So, I modified the box I had on the wall holding the Hanna pump and installed the Rola-Chem pump.  This is after running the Rola-Chem into a bucket for a couple of weeks to be sure it worked and I understood how to use it.  I discovered that the pump puts out about a cup (8 ounces, 225ml) every 8 minutes so I'll start out at 10 minutes and see how the acid level holds up in the pool, adjusting as necessary.  I'm not using the timer control on the pump because I want to control the device from my House Controller; I just turned the switch to 'On' and hooked it up.  It was relatively easy since I already had an injection point I installed for the previous pump and the bucket with level sensing has been working fine.  I ran it for a couple of days on water to be sure it didn't leak and the timer controls were working correctly.  Today, it was filled with acid and put into service.  I was surprised how well it worked.  This little device self primes in about a minute and the just rolls away moving the fluid through the tubes.  Yes, I'll have to replace the pump tube twice a year and the other tubing every winter, but that's not a big deal at all.  The internal tube costs about U$20 and the other tubing is less than that (remember, you can get it at Home Depot).  It also needs lubrication periodically; I checked the label on the O-ring lube I use and it should work great.  Just go out every month or so and put some in and it should be fine.  I'll look at everything each time I clean the filters to be sure it's standing up to use.  Here's a picture of the installation:
This pump was larger than the Hanna, so I had to enlarge the box (thank goodness for waterproof glue), but it should work nicely to shelter it from the hot sun and little rain that falls here.  Notice the bottom is open?  This worked well for the last several months.  If it leaks, it doesn't set in the box and corrode things and it gets plenty of ventilation to keep things dry.  There is the occasional spider though.  Here is the injection point:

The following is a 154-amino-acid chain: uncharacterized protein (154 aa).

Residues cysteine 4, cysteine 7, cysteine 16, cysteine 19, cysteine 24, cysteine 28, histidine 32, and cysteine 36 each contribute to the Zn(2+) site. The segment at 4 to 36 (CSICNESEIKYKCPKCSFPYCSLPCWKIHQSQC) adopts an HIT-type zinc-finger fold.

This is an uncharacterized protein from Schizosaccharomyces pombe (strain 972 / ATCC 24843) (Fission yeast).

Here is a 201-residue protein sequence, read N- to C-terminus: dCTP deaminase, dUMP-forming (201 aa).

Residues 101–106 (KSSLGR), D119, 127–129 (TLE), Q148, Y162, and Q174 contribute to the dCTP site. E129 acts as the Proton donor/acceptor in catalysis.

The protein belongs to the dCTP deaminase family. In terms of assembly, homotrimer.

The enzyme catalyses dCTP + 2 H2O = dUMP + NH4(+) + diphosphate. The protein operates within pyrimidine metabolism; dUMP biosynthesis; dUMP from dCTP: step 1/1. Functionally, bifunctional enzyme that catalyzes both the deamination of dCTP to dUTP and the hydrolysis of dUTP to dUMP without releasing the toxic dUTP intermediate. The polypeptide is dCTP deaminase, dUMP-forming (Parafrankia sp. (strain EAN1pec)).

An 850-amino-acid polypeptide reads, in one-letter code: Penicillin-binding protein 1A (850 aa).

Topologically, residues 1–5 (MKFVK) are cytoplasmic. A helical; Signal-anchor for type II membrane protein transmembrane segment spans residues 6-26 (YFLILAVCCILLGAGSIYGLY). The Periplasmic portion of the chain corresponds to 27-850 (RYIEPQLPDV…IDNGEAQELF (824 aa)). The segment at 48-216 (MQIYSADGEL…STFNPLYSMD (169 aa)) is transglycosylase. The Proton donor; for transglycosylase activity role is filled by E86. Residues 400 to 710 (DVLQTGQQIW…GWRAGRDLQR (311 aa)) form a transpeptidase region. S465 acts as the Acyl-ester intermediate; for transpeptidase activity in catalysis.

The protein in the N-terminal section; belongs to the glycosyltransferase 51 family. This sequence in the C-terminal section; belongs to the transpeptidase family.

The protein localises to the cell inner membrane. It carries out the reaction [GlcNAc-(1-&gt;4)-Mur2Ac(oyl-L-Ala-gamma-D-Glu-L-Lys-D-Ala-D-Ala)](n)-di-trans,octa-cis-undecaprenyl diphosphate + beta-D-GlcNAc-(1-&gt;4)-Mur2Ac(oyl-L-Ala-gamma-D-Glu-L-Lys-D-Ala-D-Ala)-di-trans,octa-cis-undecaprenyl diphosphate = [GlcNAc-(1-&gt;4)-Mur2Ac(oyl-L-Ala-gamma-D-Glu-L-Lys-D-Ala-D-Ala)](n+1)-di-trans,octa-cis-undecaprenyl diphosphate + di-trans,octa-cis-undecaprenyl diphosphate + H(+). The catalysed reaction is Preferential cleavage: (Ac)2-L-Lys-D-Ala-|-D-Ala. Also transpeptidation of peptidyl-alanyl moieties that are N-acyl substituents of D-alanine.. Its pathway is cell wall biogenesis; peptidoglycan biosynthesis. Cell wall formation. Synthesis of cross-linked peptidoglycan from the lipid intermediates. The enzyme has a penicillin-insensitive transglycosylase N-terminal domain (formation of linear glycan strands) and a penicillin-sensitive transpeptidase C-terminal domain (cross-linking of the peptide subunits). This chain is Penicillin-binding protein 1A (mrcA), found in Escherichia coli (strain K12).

Notice the check valve?  It's the gray thing that the clear vinyl tubing slips onto.  This check valve was a pleasant surprise also.  It is acid resistant and has a Hastelloy spring inside.  Hastelloy is one of the few metals that is resistant to muriatic acid and hard to find in devices that normal people use.  I chased down the manufacturer and it is available in several configurations from SMC, but they require a minimum U$100 order.  I may pursue getting some of these to keep around if this works out. I didn't use the brass fitting that was supplied with the pump; I just don't trust brass and acid in proximity to each other.  I've had too any bad things happen with that combination.  

I haven't dressed the tubing or tied it down yet.  I want to try it for a week or so first to see how things work out before making it more permanent.  Also, I need to make sure it is easy to change periodically for maintenance.  I don't have clamps all over the place because the peristaltic pump produces such gentle flow that it doesn't look like I need it.  With the heat here and various weather conditions that may cause problems, I will have to watch it over time to see and learn more.  So, right now, the installation looks like this:
I haven't removed all the old tubing and will have to dress stuff up so I don't stumble over it when I go in there, but it works.

Monday, July 9, 2012

Outdoor Temperature - Holy Cow

It's 9:30AM here and the temperature outside is 110F.  WHAT??  I had no idea it got that hot that early in the day here.  Fine, I've lived here for several years now and lived through 120F plus days and watched the plants shrivel up and die, but 9:30 in the morning and hitting 110 already??

Yes, I checked the temperature against another device with a bi-metal spring and it corresponds.  I also dragged a cooking thermometer out there and put the probe in the shade where it could sample the air temperature - same thing.  So, my outdoor temperature device is working and doing what it's supposed to do; I just don't like the data it's giving me.  That explains why the interior temperature of my barbecue was over 200F before I turned it on yesterday.

I think I'll work on inside projects today.....sigh.